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Helping people with mental illness meet like-minded partners

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Elizabeth and James of Ponca City, Okla., met through No Longer Lonely, an Internet dating service for people with mental illness. They plan to marry in August. (Ryan Diamond/CNS)

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Elizabeth and James of Ponca City, Okla., met through No Longer Lonely, an Internet dating service for people with mental illness. They plan to marry in August. (Ryan Diamond / CNS)

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Elizabeth and James of Ponca City, Okla., met through No Longer Lonely, an Internet dating service for people with mental illness. They plan to marry in August. (Ryan Diamond / CNS)

The idea was to have fun, but David, 32, wasn’t feeling very relaxed. The notion of meeting a group of like-minded people at the Herrill Lanes Bowling Alley in Long Island, N.Y., provoked an attack of obsessive compulsive behavior.

As he anxiously waited for his turn, David looked at his watch every few seconds and avoided eye contact with the others. When his bowling ball went in to the gutter, he started stuttering and looked flustered.

In stepped Sally and Doug, a married couple in their 40s with bipolar disorder. They knew how David felt and encouraged him to rejoin the circle.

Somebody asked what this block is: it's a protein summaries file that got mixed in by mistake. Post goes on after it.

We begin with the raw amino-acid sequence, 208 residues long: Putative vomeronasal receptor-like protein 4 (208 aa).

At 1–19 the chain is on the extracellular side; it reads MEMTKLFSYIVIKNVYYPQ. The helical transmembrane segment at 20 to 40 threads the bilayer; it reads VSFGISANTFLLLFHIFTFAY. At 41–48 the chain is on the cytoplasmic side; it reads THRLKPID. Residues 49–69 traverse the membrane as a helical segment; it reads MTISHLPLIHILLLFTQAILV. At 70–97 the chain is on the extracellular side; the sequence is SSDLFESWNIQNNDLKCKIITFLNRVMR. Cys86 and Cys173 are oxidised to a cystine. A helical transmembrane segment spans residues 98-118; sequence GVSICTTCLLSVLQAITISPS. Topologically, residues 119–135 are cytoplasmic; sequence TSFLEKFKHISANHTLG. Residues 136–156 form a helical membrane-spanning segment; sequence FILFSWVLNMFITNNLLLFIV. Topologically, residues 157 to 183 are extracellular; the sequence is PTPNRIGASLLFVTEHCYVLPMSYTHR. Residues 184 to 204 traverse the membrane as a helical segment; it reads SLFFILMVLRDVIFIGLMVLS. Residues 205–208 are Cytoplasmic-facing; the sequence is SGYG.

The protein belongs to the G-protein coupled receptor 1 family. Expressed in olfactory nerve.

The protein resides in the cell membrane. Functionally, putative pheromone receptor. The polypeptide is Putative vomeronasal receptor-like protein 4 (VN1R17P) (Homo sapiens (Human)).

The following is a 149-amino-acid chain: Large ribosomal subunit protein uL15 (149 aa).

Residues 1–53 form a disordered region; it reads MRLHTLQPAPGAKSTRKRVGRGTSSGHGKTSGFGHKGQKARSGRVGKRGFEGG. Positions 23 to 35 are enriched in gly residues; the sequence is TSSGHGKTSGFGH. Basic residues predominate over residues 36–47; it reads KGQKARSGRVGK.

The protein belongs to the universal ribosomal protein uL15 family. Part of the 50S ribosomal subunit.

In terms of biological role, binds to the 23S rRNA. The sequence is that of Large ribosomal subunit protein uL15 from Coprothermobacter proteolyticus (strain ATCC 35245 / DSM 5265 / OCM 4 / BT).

“I was having difficulty meeting people,” David said. But then he joined the Friendship Network, a social group for the mentally ill. “They’ve encouraged me to socialize, and now I’ve made friends.”

The things that so many people take for granted--forming acquaintances, saying hello to a stranger, finding romance--can be excruciating for people suffering from mental illnesses. Intimate relationships, which can be difficult even for the well-adjusted, are particularly challenging for people who suffer from delusions, radical mood swings and such severe depression that it can be difficult to leave the house.

The early 1970s marked a dark time for the many psychiatric patients who were released from state hospitals without the means to meet people like themselves. But over the last few years several organizations have sprung up to help the mentally ill meet friends and lovers. The groups
including the Friendship Network, No Longer Lonely and Project Return the Next Step -- are a lifeline for people enduring the isolation of mental illness.

“These opportunities for socialization are very important,” said Carole Lieberman, who teaches psychology at the University of California, Los Angeles. “The mentally ill have needs for friendship and love like we all do.”

The Friendship Network is one of the oldest social groups for the mentally ill. Over the last 15 years the organization has perfected its technique under the leadership of its energetic founder, Alice Cohen, 78, whose son has struggled with mental illness. She plays matchmaker to the 200 members, coaching them on hygiene, setting up dates and then staying on call night and day to troubleshoot problems.

The organization screens members carefully with long interviews and doctor’s notes verifying therapy compliance and a work record. Cohen also runs workshops in which members role-play to build social skills.

Once accepted into the network, though, the prospect of intimacy can present agonizing challenges. Cohen recalls one anxious soul who called 10 times before a date. Another woman became so wracked with anxiety that she left her would-be companion sitting alone in a diner.

Fear of closeness can even take the form of hallucinations, Lieberman said. “Let’s say someone was raised to believe you can’t have sex before marriage,” she said. “The average person may be burdened by guilt, while a mentally ill person might actually wake up that night waiting for Satan to take them to hell.”